The IT Skills You Need To Get Through The Recession Of 2009

 
 
By Eric Lundquist  |  Posted 2008-11-15
 
 
 

Okay, life is getting hairy out there in techland. Sun Microsystems is cutting nearly twenty percent (6,000) employees, venture capitalists who couldn't shovel money fast enough into lame web 2.0 startups are starting to preach cost control and the - sort of but not quite - closing of the Valleywag gossip site means that the irrational exuberance which bubbles up in Silicon Valley every four years or so is officially, undeniably and absolutely on hold until bubble 3.0 comes along. So when your web 2.0 social network job is neutered by an economy on hold, what are you to do?

Here's a good place to start. Last week the Society of Information Managers (SIM) held their annual meeting in Florida. So, I'm guessing your first question is, "What is SIM?" Think of a techie manager organization that has been around for forty years or so and has seen more bubbles than Lawrence Welk (right, you don't know who he was either, that's okay). Think of the managers - many of whom are CIOs - who run the information systems that underlay the big corporations in America. You can even watch a video clip with the founder of SIM

If you have any hope of staying employed in IT over the next year or so, you will probably be working for one of these executives.

So, SIM was kind enough to send me a presentation on the fifteen top skills that their members are looking for in entry level employees. What? You are saying you are way beyond the entry level stage? Ah, what surprises await you if you have not lived through a downturn before. In any case, quit watching YouTube for a second and see if your skillset matches up with these fifteen. My comments come after.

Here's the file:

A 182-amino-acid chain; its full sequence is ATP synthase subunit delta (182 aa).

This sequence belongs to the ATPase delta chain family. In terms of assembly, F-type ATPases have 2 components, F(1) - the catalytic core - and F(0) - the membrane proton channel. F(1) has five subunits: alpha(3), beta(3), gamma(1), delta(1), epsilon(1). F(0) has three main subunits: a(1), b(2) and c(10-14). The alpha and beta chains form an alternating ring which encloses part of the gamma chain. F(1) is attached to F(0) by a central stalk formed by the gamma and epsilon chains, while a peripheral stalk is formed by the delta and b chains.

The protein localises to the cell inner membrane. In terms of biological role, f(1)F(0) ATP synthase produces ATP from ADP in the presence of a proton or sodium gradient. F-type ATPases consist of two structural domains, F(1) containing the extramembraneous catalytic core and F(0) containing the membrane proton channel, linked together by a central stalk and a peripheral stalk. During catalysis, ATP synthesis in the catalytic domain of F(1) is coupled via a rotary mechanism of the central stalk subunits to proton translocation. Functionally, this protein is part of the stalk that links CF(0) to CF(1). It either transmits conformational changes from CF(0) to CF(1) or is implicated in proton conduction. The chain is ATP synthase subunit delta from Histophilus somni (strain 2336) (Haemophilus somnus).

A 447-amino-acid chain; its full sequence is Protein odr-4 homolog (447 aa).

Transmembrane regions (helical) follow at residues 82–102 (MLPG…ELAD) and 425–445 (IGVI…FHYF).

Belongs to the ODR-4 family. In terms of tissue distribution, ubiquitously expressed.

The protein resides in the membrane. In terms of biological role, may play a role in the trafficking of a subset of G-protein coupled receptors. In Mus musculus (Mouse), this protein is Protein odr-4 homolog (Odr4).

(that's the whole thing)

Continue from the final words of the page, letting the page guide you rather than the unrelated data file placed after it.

1. Ethics and Morals

2. Critical thinking and problem solving

3. Collaboration; Teams

4. Problem Solving

5. Communication: Oral

6. Communication: Written

7. User relationship management

8. Creativity/Innovation

9. Managing Expectations

10. Progamming/Application Development

11. Decision Making

12. Functional Area Knowledge

13. Project leadership

14. Database

15. System analysis

How did you do? Are you still looking for the words Java, Python, Ajax, Silverlight, Flash and so forth? Clue #1. The hours you spent becoming the Ajax expert don't count for nearly as much as being able to show you have some sense of ethics, can communicate in person instead of on Twitter and you can work with a group of people. If you think the emphasis on ethics and morals is only talk, you are wrong. Security is still the number one priority in corporate techland and employees are still the number one source of security breaches. Put the two together.

So there you go. When you finally decide to go out and buy the interview suit and someone sitting across the desk from you asks you what your strengths are, don't start bragging about reaching the 70 level in World of Warcraft, remember the nine top entry level skills that those SIM execs are looking for and show the world how you are strong in all those areas. Good luck.

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